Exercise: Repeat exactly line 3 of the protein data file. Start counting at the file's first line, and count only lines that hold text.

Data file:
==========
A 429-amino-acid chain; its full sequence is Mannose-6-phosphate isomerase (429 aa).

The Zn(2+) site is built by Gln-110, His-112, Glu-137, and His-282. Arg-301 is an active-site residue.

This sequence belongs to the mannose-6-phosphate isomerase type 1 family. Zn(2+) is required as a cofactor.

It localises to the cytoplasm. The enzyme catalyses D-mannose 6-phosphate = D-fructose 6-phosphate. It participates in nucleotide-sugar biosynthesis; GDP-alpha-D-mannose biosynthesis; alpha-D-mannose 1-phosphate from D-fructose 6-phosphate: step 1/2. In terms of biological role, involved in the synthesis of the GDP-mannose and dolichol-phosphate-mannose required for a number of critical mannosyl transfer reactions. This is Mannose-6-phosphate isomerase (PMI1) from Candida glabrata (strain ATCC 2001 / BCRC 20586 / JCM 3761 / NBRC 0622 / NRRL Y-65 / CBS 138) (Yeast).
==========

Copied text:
This sequence belongs to the mannose-6-phosphate isomerase type 1 family. Zn(2+) is required as a cofactor.